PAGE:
The Most Dangerous Banned Children’s Toys of All Time
We may fondly recall the past as a simpler time, but we do know a lot more now than we did then. This includes knowledge about children’s safety, and specifically, kids’ toys. You wouldn’t believe what could once be found on the toy-store shelves. One must-have card game even contained lead at 75 times the legal level (page 10).
1. Snacktime Cabbage Patch Kid
This Cabbage Patch Kid doll had the ability to chew, and apparently some of the dolls took it too far. Kids were getting their fingers and hair caught in the dolls’ mouths, so Mattel banned them in 1997.
Next: Getting impaled wasn’t supposed to be part of this game.
JARTS were lawn darts that were so heavy, the metal could have easily impaled someone. After over 7,000 reported injuries, they were finally banned in 1988.
Next: Whoever thought this game was a good idea clearly didn’t have children.
3. The CSI Fingerprint Examination Kit
The CSI Fingerprint Examination Kit, a toy based on the CBS show CSI, provided special powder and brushes so children could look for fingerprints. But the powder was found to contain 5% asbestos, prompting the Asbestos Disease Awareness Organization to file a civil action to stop sales of the kit.
Next: These toys almost drowned babies.
4. Aqua-Leisure Inflatable Baby Boats
The Inflatable Baby Boats seemed like a fun way for babies and toddlers to enjoy a little pool time. But the boats’ leg straps were prone to tear, causing the baby or toddler to slip through. After more than 30 infants nearly drowned, the Consumer Product Safety Commission fined the company $650,000 and banned the toys.
Next: This toy clacked its way into oblivion.
Clackers, which were also known as Click Clacks and Knockers, had one purpose: To be knocked together as quickly and as hard as possible. Needless to say, they shattered a lot of things (and probably body parts) before they were banned in 1985.
Next: This classic toy had some serious malfunctions.
6. Easy Bake Ovens
Easy Bake Ovens have always been popular, even earning a spot in the National Toy Hall of Fame in 2006. But Hasbro was once forced to recall over one million of their plastic models after a design flaw allowed the oven to trap and severely burn children’s fingers. One poor five-year-old girl had to undergo a partial finger amputation.
Next: If you were a ’90s kid, you’ll remember this trend.
7. Snap Bracelet knock-offs
Snap bracelets were a popular trend in the 90s. The spring-loaded bracelets were covered in plastic or cloth and “snapped” to curl around the wearers’ wrists. But some of the knock-off brands were so cheaply made that they’d slice right into children’s wrists, causing the knock-off brands to be recalled.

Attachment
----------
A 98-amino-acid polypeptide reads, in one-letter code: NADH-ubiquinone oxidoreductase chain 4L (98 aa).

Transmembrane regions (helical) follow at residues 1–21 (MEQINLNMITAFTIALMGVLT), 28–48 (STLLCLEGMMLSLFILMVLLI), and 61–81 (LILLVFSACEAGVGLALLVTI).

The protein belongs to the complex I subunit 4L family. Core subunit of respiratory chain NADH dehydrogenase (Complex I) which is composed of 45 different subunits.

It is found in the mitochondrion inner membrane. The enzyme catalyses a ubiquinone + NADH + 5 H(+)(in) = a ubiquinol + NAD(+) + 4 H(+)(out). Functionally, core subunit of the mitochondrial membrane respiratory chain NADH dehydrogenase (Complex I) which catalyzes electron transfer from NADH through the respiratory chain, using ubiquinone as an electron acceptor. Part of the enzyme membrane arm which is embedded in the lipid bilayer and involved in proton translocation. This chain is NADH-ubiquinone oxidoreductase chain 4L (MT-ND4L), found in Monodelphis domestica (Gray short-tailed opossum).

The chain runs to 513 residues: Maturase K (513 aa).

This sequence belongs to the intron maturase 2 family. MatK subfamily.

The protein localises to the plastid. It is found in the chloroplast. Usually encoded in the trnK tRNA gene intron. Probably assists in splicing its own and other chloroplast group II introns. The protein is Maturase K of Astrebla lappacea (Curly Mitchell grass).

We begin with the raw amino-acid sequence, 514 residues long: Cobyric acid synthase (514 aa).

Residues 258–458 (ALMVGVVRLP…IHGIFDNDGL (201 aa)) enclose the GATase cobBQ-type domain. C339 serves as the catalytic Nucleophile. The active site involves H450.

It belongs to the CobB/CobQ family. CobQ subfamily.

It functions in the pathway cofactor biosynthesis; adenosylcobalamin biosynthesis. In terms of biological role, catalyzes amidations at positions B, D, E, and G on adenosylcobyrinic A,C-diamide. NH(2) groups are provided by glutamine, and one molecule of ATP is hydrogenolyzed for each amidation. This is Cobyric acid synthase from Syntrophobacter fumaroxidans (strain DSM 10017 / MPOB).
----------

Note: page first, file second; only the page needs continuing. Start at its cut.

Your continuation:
Next: These tiny dancers injured over 100 people.
8. Sky Dancers
These popular flying toys were recalled just six years after their mid-90s debut. It seems that the reports of 100 injuries were enough to get them banned.
Next: These rockets were too unpredictable.
9. Splash Off Water Rockets
These rockets used water pressure from a hose to build up energy and blast off into the air. Sadly they also burned users, broke apart in mid-air, exploded, or flew off into unpredictable directions. 37 cases of hand and face lacerations were reported.
Next: This card game was incredibly toxic.
10. Hannah Montana Pop Star Card Game
The Hannah Montana Pop Star Card Game was released in 2007, but lab tests soon revealed that it contained lead at 75 times the legal level. Second only to arsenic, lead is one of the most deadly household toxins in existence.
Next: Some children vomited and even went into comas after coming into contact with these toys.
11. Aqua Dots
Popular in 2007, Aqua Dots were small, colorful beads that were arranged into different designs and permanently set with a sprinkle of water. The water activated a glue in the coating of the beads that fused them together … but unfortunately, that glue contained chemicals that metabolized into gamma-hydroxybutyrate, otherwise known as GHB – the date rape drug. This caused numerous children to get sick and even lapse into comas before the dots were recalled.
Next: A gun with gas-powered combustion? What could go wrong?
12. The Austin Magic Pistol
In the 1950s, toy guns were all the rage, so they had to be special to stand out. This pistol’s gas-powered combustion made it a popular pick, using “magic crystals” made from calcium carbide (a hazardous material). The crystals would explode when mixed with water and fire plastic balls 70 feet or more. Yikes.
Next: We’re really not sure how children from the ’50s and ’60s even survived.
13. Metal playgrounds
If you’ve visited a playground recently, you may have noticed that all the metal play structures have been replaced with safer rubber ones. This was done for many reasons, mainly because that metal equipment would get scorching hot, and those jungle gyms were one bad fall away from total disaster.
Next: We saved the most dangerous banned toy for last.
14. Atomic Energy Laboratory
In 1951, the U-238 Atomic Energy Lab was released. It contained actual radioactive materials. Unsurprisingly, it was pulled from the shelves in less than a year.
Next: And the runner up goes to …
15. Colored chalk
Sidewalk chalk definitely isn’t banned — but perhaps it should be. Some of the ingredients in some colored chalks contain chemicals that aren’t good for consumption and can actually be dangerous for children to ingest. Make sure you check the ingredients on the chalk you buy.
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